Hewhocannotbenamed was one of the first acts I saw at my first attendance at a Rebellion Festival and today he is bringing something dark and comical to the Almost Acoustic Stage, he was missing from the last Dwarves UK tour so I wasn’t going to miss this appearance. He’s playing in a Union Jack wrestling mask, army boots and, thankfully, underwear. As ever he deals with similar subject matter as Dwarves and he treats the all ages festival to the dark humour of his solo albums including I Eat Babies, Gettin’ Pissed and few Dwarves classics, and any fan of that band couldn’t help but love tonight’s unique acoustic set, one that included a quartet of love songs, which are of course delivered in his own twisted style, including a spectacularly sinister Duct Tape Love, but they are nevertheless love songs… I think.
If the Mad Caddies are playing to a crowd dotted with Buzzcocks T shirts, it’s because the Manchester legends’ audience have been filtering in early to stake their place in the venue, which looks set to max out. Regular attenders will be used to what is now the standard Buzzcocks festival set which steers a course between early days (Boredom and a selection from Another Music in a Different Kitchen) through a middle section featuring some of their more meandering, experimental material – a nod perhaps to diehard fans more familiar with the lesser known tracks. Keen observers will have noticed a balance shift in the set list too, with a more democratic emphasis on Steve Diggle compositions. It is the second half of the set, however, that ignites the Rebellion crowd. A glorious rollercoaster of the hits from ‘back in the day’. Always perhaps unfairly described as a singles band, Buzzcocks have plenty of ammo in the locker but if a 42-year career has taught them anything, it’s how to please an audience. The jukebox pumps out winner after winner, all delivered with consummate professionalism and a twinkle in the eye. There is no sense that this is the hundredth, ten thousandth or millionth time that these signature tunes have been delivered. Buzzcocks are entertaining friends. Original and always best.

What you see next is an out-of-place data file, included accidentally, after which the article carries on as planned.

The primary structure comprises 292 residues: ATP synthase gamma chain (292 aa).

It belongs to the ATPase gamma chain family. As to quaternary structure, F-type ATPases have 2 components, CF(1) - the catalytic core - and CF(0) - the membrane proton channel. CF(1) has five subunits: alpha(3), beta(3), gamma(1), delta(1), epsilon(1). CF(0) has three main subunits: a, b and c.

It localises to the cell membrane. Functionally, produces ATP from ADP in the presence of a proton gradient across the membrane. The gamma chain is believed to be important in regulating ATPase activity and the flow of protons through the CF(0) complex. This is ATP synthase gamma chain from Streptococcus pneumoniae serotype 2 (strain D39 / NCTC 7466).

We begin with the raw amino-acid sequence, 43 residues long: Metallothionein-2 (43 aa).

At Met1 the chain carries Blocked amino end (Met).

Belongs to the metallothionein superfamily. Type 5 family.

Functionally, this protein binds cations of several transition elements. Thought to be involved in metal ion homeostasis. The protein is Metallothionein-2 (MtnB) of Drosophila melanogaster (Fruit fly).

Whilst Buzzcocks are playing the Empress Ballroom I’m taking the opportunity to reacquaint myself with one of my all time favourites, it’s been a long time since I last saw The Vandals, too long, so tonight’s headlining set on the Casbah Stage is something I’ve been looked forward to since they were first announced, and they don’t disappoint on any level. Normally I would take notes of what was played but as I was down the front accumulating an interesting set of bruises, I’ll summarise by saying that it was a perfect set that ended with a frantic I Have A Date, and that no other band has made me happier in 2018, then it’s out into Blackpool to investigate the towns bars and regrettable take aways before we get lost trying to find the hotel, in other words today has been a perfect start to the 2018 Rebellion Festival.
The Rebellion Festival will return between the 1st and 4th August 2019 and early bird tickets can be purchased here
Photography by Dod Morrison and Gary Hough
Co-written by Peter Hough